The startup scene in Israel is going bonkers, and the Chinese are swooping in
This summer, it’s raining unicorns — tech startups valued at more than $1 billion — and as a result the Israeli tech scene is going absolutely crazy.
Business Insider just spent a week in Israel meeting with over a dozen tech companies and VCs. They all told us:
Everyone is dreaming of becoming the next unicorn. Instead of selling their startups for $1 million to $30 million, founders are turning down multimillion acquisition offers, wanting to build big companies.
2015 is a record-breaker for VC funding. For the first half in 2015, 342 companies have attracted $2.1 billion, up from 334 companies nabbing $1.6 billion in the first half of 2014.
The private-equity bankers have arrived in droves, including Blackstone, SilverLake, KKR, Apax Partners, TPG, JPMorgan, and Morgan Stanley, and they’re writing huge checks.
Chinese investors are swarming the country, joining Israeli VC funds as limited partners as well as doing a lot of huge, direct investments into startups, too.
“If we’re going to do $4 billion in venture in 2015, the estimate I heard is that at least $500 million of that will be Chinese money, and that’s direct investment not including the LP stuff,” Israeli powerhouse VC Jon Medved told Business Insider. “And I think that’s probably underestimated.”
Medved, founder of investment startup OurCrowd, is widely known as one of the fathers of Israel’s tech-startup scene.
Chris McGrath/Getty Images
Chinese investors are “at all the parties” a startup founder told us.
The joke here is that Israeli border control needs to open up a special customs line “just for Chinese investors with bags of money that they can just get in the country for free,” Medved quipped.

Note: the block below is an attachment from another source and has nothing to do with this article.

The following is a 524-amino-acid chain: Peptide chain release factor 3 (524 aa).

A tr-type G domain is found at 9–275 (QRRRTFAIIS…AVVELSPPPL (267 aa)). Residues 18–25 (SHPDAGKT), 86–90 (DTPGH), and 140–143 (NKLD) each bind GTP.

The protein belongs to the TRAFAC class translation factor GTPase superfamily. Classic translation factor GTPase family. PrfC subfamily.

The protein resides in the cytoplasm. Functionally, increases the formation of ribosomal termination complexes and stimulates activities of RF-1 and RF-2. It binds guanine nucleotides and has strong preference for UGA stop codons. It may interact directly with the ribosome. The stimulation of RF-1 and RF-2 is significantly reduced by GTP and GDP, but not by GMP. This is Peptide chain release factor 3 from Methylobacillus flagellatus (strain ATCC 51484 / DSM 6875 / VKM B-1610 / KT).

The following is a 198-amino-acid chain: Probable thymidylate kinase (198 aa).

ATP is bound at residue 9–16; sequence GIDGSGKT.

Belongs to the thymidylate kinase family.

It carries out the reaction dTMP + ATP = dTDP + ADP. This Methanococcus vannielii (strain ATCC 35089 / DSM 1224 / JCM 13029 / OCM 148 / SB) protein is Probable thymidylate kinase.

This hot economy has led to …
- Big, well-funded Israeli companies starting to acquire other Israeli companies for big sums of money, too.
- The first crop of Israeli serial entrepreneurs, such as Avigdor Willens, who sold Annapurna to Amazon earlier this year for a reported $350 million to $375 million. Willens sold his first company, Galileo, for $2.7 billion in stock back in 2000 to Marvell Technologies.
It started when Google dropped a billion on Waze
Business Insider/Julie BortIsraeli flags fly in Jerusalem.
When Google bought Waze for $1 billion in 2013, it was a milestone event for the country, says Medved.
“Billion-dollar companies are now all over the place. Waze was the first and most important,” he told us.
Waze cofounder Uri Levine explained to Business Insider, “This was the first time a billion-dollar app, and a consumer app, came out of Israel,” and it set “a new beacon for Israel” telling entrepreneurs to aim higher than a quick exit.
The next year, Japan’s Rakuten (the eBay of Japan) acquired Israeli messaging app Viber for $900 million, and unicorn fever in the country began.
Over and over, startup founders told us they had no interest in selling their successful companies — some of which were doing millions of dollars in revenue, and some of which were doing hundreds of millions in revenue. They wanted to grow their companies past $1 billion to many billions.
“Israel entrepreneurs are obsessed with building unicorns,” Hillel Fuld, CMO of Israeli startup Zula told us.
Billion-dollar startups include …
- Taboola (who raised $117 million in February, $157 million total)
- IronSource (who raised $105 million in two rounds from private-equity funds run by JPMorgan and Morgan Stanley)
- Outbrain (who filed confidential SEC documents for an IPO at a reported $1 billion valuation)
- Conduit, who said it was the first Israeli internet unicorn, in 2012
There’s also a new crop of public tech companies worth $1 billion:
- MobileEye: IPO’d in 2014, $12 billion market cap today
- CyberArk: IPO’d in 2014, market cap of about $2 billion
- Wix: IPO’d in 2013, market cap of about $900 million
- And there are some half-unicorns, like Varonis Systems, which IPO’d in 2014 and has a market cap of nearly $600 million — nothing to sneeze at.
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